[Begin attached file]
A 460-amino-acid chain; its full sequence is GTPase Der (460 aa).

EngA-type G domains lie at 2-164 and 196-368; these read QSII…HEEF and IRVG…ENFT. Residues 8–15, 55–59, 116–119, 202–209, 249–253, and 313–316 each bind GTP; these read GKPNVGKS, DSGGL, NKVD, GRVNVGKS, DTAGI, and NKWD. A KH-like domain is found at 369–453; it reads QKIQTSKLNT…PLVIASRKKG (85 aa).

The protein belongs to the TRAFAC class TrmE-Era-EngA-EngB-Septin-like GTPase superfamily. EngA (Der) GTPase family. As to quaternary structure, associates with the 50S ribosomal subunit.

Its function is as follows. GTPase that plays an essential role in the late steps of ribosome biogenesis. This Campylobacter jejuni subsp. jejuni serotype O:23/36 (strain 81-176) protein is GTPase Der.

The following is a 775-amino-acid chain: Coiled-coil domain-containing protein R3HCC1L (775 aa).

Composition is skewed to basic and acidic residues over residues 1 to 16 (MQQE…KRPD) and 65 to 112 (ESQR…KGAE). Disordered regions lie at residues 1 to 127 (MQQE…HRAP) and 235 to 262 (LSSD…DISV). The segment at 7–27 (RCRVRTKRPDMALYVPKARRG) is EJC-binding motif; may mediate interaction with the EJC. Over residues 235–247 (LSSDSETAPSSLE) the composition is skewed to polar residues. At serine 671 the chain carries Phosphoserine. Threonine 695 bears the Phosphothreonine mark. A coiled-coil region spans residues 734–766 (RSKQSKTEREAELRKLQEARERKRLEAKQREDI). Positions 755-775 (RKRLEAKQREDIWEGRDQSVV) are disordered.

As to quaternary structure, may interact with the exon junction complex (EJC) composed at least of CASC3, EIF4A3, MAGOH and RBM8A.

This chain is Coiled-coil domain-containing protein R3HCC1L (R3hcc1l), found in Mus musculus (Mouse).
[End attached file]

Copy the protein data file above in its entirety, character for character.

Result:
A 460-amino-acid chain; its full sequence is GTPase Der (460 aa).

EngA-type G domains lie at 2-164 and 196-368; these read QSII…HEEF and IRVG…ENFT. Residues 8–15, 55–59, 116–119, 202–209, 249–253, and 313–316 each bind GTP; these read GKPNVGKS, DSGGL, NKVD, GRVNVGKS, DTAGI, and NKWD. A KH-like domain is found at 369–453; it reads QKIQTSKLNT…PLVIASRKKG (85 aa).

The protein belongs to the TRAFAC class TrmE-Era-EngA-EngB-Septin-like GTPase superfamily. EngA (Der) GTPase family. As to quaternary structure, associates with the 50S ribosomal subunit.

Its function is as follows. GTPase that plays an essential role in the late steps of ribosome biogenesis. This Campylobacter jejuni subsp. jejuni serotype O:23/36 (strain 81-176) protein is GTPase Der.

The following is a 775-amino-acid chain: Coiled-coil domain-containing protein R3HCC1L (775 aa).

Composition is skewed to basic and acidic residues over residues 1 to 16 (MQQE…KRPD) and 65 to 112 (ESQR…KGAE). Disordered regions lie at residues 1 to 127 (MQQE…HRAP) and 235 to 262 (LSSD…DISV). The segment at 7–27 (RCRVRTKRPDMALYVPKARRG) is EJC-binding motif; may mediate interaction with the EJC. Over residues 235–247 (LSSDSETAPSSLE) the composition is skewed to polar residues. At serine 671 the chain carries Phosphoserine. Threonine 695 bears the Phosphothreonine mark. A coiled-coil region spans residues 734–766 (RSKQSKTEREAELRKLQEARERKRLEAKQREDI). Positions 755-775 (RKRLEAKQREDIWEGRDQSVV) are disordered.

As to quaternary structure, may interact with the exon junction complex (EJC) composed at least of CASC3, EIF4A3, MAGOH and RBM8A.

This chain is Coiled-coil domain-containing protein R3HCC1L (R3hcc1l), found in Mus musculus (Mouse).